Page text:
One week ago, I met with an old friend who was born in America but who has spent almost all of his life in Italy. He was struck by how openly and boldly the gospel was proclaimed here in the States, from massive billboards on the roadside to Christian radio and TV.
A few days later, I met with a young man from the Faroe Islands, now studying in Denmark, and wanting to do pro-life work in his home country and beyond. He flew to America to meet with pro-life leaders for input and examples, since there was virtually no such movement where he lived.
To these visitors—one 49, with decades of experience on the mission field in Italy; and the other 24, now in medical school with a strong Christian conscience—the church of America was inspiring in many ways.
My Italian friend, Grant, is a popular Italian actor who now uses his public platform to share the Gospel on TV and in other settings. (See here for our enjoyable and edifying interview.) But he has also spent many years sharing the Gospel on the streets of Italy with his father’s missions’ team.
He can tell you firsthand that, while there is a lot of traditional religion embedded in the culture, there is very little open gospel witness. Having been to Italy 27 times myself, I can confirm this.
Of course, Grant is more than aware of the carnality and the superficiality of so much of our American Christianity. Yet on his most recent visit, which was much longer than usual, he was struck afresh by how openly and boldly the gospel is proclaimed here.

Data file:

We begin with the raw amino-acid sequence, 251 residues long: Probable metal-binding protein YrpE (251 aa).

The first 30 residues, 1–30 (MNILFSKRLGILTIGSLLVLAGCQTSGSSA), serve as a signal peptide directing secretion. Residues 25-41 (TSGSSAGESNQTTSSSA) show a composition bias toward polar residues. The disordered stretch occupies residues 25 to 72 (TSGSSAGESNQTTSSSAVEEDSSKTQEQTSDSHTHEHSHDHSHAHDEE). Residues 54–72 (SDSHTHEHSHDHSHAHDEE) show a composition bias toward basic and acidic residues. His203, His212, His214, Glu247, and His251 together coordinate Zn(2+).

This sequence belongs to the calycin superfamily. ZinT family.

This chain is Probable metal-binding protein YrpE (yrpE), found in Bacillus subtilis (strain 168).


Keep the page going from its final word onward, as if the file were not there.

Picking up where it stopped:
It’s the same with American patriotism. Visitors from other nations are surprised to see American flags everywhere. They are also surprised to see so much Christianity openly displayed and proclaimed.
The young man visiting from Denmark told us that the last pro-life march there drew 30 people. Yes, 30, in a country of 5 million. There were actually more counter-protestors at the march than pro-lifers.
Yet an official Danish website notes that, “In Denmark, 75% of the population are registered members of the Evangelical Lutheran Church.”
How can this be? The website continues, “But less than a fifth of Danes see themselves as ‘very religious.'”
More tellingly still, “Christianity has shaped Denmark’s culture, and the Danish countryside remains dotted with traditional churches. Most Danish cities offer a range of churches that include the Lutheran Evangelical state church as well as Catholic and Pentecostal congregations. However, few Danes go to church on a regular basis. In fact, many go only once a year – usually on Christmas Eve.”
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SOURCE: Charisma News